During the era of Chandragupta and Vindusara, Kalinga enjoyed its freedom as a separate and independent state, although it is not sure whether it was ruled by one king or as a group of kingdoms or any democratic form of government.
Ashoka and Kalinga Ashok (son of Vindusara) wanted to annex Kalinga with Magadha for commercial reasons, although some folktales indicates that he invaded for personal reason, but primarily commercial reason is most prominent. Because Kalinga has many sea ports which Magadha lacks and Kalinga is between north and south part of India and main trade routes goes through it, Ashok attacked Kalinga in 261 B.C. and an epic fight occurred between two armies near the river Daya. This site is now identified near Bhubaneswar, the capital city of Orissa. In this battle the Kalinga army put up a brave fight with Magadha’s mighty army. Although Ashok was winner at the end of the day, the bloodshed and human suffering changed his mind forever.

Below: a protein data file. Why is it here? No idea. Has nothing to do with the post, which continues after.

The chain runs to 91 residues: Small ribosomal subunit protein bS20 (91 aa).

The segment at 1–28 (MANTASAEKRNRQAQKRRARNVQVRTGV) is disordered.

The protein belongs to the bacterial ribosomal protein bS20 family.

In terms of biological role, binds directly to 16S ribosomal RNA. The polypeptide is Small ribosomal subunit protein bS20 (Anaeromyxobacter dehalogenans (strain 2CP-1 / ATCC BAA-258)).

Ashok destroyed the old ruling structure of Kalinga and reorganized the territory.
After the war Kalinga become fifth province of Magadha empire. It seems Ashoka divided Kalinga into three sections having own headquarters.
Rock edits of Ashok are found in this administrative capital. Administration of Kalinga is almost similar to other Province of Magadha except that more humanitarian value is added to the same.
Almost immediately after the death of Ashoka, Kalinga broke away from the Mauryan Empire and claimed independence. As Mauryan rule ended, with it Buddhism also ended in Kalinga and most people reverted back to the traditional practice of Jainism.